I'm open to new ideas, I just don't want to pay $30 for them...

#40 coldcreation

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Posted 02 June 2005 - 08:45 AM

The critic is Newtonian mechanics is fair, but the rest is a no go.
My bladder is expanding, I'll be back...

#41 ldsoftwaresteve

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Posted 02 June 2005 - 09:40 AM

I guess I have seriously begun to question the wisdom of spending time presenting an argument when the outcome, even if I were successful in getting another person to consider my point, is questionable.

I mean, what is to be gained? Am I doing this because I want someone else to take it from here? Hmmmm. Very interesting question. Perhaps one foot in front of the other is the way to go.

We come into and leave this world totally alone. Many of you have given me the pleasure of your company and your beautiful thoughts and for that I thank you. I have business to attend to.

#42 coldcreation

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Posted 02 June 2005 - 10:11 AM

I guess I have seriously begun to question the wisdom of spending time presenting an argument when the outcome, even if I were successful in getting another person to consider my point, is questionable. .


ldsoftwaresteve, I'm considering your words carefully. Especially when you say "The only direct clue of this expansion is our ability to perceive the effect of gravity." which comes from the book in question. That argument is a vicious circle.

The search for an ultimate theory does depend heavily on the mechanism of the gravitational interaction. And it is a good thing that a few (unfortunately very few) people are trying to figure it out.

Richard P. Feynman wrote with due reason that “All we have done is to describe how the earth moves around the sun, but we have not said what makes it go. Newton made no hypotheses about this: he was satisfied to find what it did without getting into the machinery of it. No one has since given any machinery.”

We use mathematics to describe nature without knowing what mechanism is operating, though many have been suggested. Feynman continues, “No machinery has ever been invented that “explains” gravity without also predicting some other phenomenon that does not exist.”(1994 pp. 107-109)

I'm afraid that expansion will not agree with emperical evidence. On the otherhand, Einstein's general postulate of relativity does. The key is the mechanism. First we need to find out what makes spacetime distort and how it works.

From there will follow a host of changes in physics. Everything will fall into place: unification, history or evolution of the universe, material creation, the cause of feeling alive, i.e., consciousness, etc.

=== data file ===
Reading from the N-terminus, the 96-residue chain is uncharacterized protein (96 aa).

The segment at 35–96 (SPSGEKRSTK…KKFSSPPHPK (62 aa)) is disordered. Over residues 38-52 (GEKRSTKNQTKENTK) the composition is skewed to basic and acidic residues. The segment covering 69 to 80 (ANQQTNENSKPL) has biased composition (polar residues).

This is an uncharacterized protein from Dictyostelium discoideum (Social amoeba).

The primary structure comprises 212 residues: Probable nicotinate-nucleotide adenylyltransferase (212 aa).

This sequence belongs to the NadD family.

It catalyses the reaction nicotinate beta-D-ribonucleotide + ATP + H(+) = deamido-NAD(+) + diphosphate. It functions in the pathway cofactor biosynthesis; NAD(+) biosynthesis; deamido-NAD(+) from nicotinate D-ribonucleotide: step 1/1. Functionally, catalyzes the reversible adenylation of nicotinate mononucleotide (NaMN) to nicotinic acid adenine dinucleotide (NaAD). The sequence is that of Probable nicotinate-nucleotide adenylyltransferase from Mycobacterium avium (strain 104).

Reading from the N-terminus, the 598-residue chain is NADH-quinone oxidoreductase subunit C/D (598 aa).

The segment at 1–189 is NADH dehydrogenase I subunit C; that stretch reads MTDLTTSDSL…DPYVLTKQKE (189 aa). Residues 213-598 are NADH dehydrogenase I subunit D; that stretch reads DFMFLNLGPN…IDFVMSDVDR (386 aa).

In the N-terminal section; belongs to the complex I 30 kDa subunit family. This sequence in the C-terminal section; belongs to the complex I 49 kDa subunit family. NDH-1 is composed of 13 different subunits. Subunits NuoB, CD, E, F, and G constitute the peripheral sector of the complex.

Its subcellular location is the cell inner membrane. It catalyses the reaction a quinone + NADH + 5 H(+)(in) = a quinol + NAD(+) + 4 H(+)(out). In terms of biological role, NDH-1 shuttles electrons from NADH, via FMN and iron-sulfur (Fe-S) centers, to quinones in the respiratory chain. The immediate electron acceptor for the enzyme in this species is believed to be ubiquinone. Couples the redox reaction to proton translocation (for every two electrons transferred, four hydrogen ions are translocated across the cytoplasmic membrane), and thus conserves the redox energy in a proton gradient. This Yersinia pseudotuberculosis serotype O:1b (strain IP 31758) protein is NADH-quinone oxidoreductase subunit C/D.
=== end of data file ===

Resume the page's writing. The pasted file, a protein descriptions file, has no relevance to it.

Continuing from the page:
Whatever the ultimate theory turn out to be, you will see, it will be simple, elegant, beautiful, and obvious.


Incidentally, thermodynamics plays a key role in the ultimate theory.

1st law: You can’t win, you can only break even.

2nd law: You can break even only at the absolute zero.

3rd law: You cannot reach absolute zero.

(from The American Scientist 1964, p. 40A)


A.M. aka coldcreation

Conclusion: You can neither win nor break even.

#43 jonorr

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Posted 02 June 2005 - 03:09 PM

I suspect your point is that the string keeps the bodies from flying apart and counteracts the centrifugal force of the relative motion?


You did miss my point. It is not just that the string counteracts centrifugal force, it is that it does this without doing work. The string does not need a power source to keep the rock revolving, and neither does gravity. This experiment verifies the "Standard" formula for determining work.

McCutcheon spends nearly the entire first chapter trying to justify his statement that the "Standard" formula for work is wrong because it depends on the angle between the force and direction of motion. This experiment shows that the formula is not wrong.

Because this formula is right, _gravity does not do work to keep planets in orbit,_ just as the string does not do work keeping the rock revolving around the axis. That is my point.

I suspect that McCutcheon is well aware of this. He tries to fool you by appealing to your experience of fatigue when twirling a rock on the surface of the earth. In case the revolving rock is too abstract, a rolling ball serves the same purpose.

What McCutcheon is pointing out is that “Standard Theory” requires the string.
Show me the string between the earth and the moon or the sun and the earth.


I do not have to show you a string between the earth and moon in order to show that the force of gravity does not need a power source to keep planets in orbit. While this does not appeal to your desire to have a tactile understanding of gravity, the fact that gravity in the "Standard Theory" is a conservative force is undisputed.